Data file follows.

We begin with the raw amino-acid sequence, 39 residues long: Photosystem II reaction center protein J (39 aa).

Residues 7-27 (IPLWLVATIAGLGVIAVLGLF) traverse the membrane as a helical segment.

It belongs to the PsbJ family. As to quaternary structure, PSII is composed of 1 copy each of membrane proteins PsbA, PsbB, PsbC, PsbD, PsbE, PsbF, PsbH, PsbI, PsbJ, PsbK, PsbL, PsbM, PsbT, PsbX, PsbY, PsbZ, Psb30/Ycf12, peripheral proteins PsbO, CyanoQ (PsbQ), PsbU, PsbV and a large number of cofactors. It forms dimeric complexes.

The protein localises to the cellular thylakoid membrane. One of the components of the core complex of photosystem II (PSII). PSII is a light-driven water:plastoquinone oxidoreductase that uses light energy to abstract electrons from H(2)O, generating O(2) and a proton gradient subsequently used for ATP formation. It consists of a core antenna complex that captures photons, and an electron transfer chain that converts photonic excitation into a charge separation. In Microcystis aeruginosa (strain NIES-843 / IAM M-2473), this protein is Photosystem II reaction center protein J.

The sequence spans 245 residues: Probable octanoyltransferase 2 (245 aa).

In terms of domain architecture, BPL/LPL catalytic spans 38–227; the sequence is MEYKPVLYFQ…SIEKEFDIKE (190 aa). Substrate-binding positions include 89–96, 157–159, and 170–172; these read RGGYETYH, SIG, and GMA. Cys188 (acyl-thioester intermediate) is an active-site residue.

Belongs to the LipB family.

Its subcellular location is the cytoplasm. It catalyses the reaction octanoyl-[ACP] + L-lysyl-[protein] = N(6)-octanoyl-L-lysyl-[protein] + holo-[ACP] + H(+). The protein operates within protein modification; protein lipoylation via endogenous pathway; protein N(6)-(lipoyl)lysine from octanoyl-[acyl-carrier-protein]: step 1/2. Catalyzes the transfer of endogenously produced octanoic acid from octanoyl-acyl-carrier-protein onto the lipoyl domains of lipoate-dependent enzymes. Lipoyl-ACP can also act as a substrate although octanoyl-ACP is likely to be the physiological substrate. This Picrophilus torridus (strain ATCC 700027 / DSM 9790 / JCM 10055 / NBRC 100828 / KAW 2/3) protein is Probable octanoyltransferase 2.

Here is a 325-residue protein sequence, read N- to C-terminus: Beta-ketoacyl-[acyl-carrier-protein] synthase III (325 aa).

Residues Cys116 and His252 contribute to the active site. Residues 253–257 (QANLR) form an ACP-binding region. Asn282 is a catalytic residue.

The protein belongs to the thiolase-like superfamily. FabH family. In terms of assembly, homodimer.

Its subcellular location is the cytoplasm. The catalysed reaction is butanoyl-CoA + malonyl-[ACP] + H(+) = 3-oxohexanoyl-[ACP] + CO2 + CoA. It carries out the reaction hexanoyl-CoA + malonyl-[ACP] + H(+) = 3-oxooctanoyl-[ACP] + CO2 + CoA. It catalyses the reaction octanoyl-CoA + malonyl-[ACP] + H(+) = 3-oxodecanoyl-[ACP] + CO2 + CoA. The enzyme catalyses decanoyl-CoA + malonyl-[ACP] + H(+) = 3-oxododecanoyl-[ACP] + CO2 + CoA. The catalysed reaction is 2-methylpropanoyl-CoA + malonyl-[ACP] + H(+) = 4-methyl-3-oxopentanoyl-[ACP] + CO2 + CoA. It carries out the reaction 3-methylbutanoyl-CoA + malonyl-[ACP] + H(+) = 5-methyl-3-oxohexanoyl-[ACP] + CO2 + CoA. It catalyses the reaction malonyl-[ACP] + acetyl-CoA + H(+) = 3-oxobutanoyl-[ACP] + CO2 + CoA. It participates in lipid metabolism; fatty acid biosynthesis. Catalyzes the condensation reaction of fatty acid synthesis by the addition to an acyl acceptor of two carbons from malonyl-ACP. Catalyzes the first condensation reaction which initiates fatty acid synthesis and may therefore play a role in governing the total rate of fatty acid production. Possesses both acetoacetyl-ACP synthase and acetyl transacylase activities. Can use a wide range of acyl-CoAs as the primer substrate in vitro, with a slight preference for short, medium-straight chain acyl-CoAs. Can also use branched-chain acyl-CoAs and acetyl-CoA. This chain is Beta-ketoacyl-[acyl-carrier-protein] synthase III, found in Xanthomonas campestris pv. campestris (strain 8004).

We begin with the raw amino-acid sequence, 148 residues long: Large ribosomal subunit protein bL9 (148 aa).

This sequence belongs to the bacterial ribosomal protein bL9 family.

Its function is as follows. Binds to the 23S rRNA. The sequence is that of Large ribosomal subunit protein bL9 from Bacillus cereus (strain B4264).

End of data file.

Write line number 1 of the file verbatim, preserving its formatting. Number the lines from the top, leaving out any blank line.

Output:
We begin with the raw amino-acid sequence, 39 residues long: Photosystem II reaction center protein J (39 aa).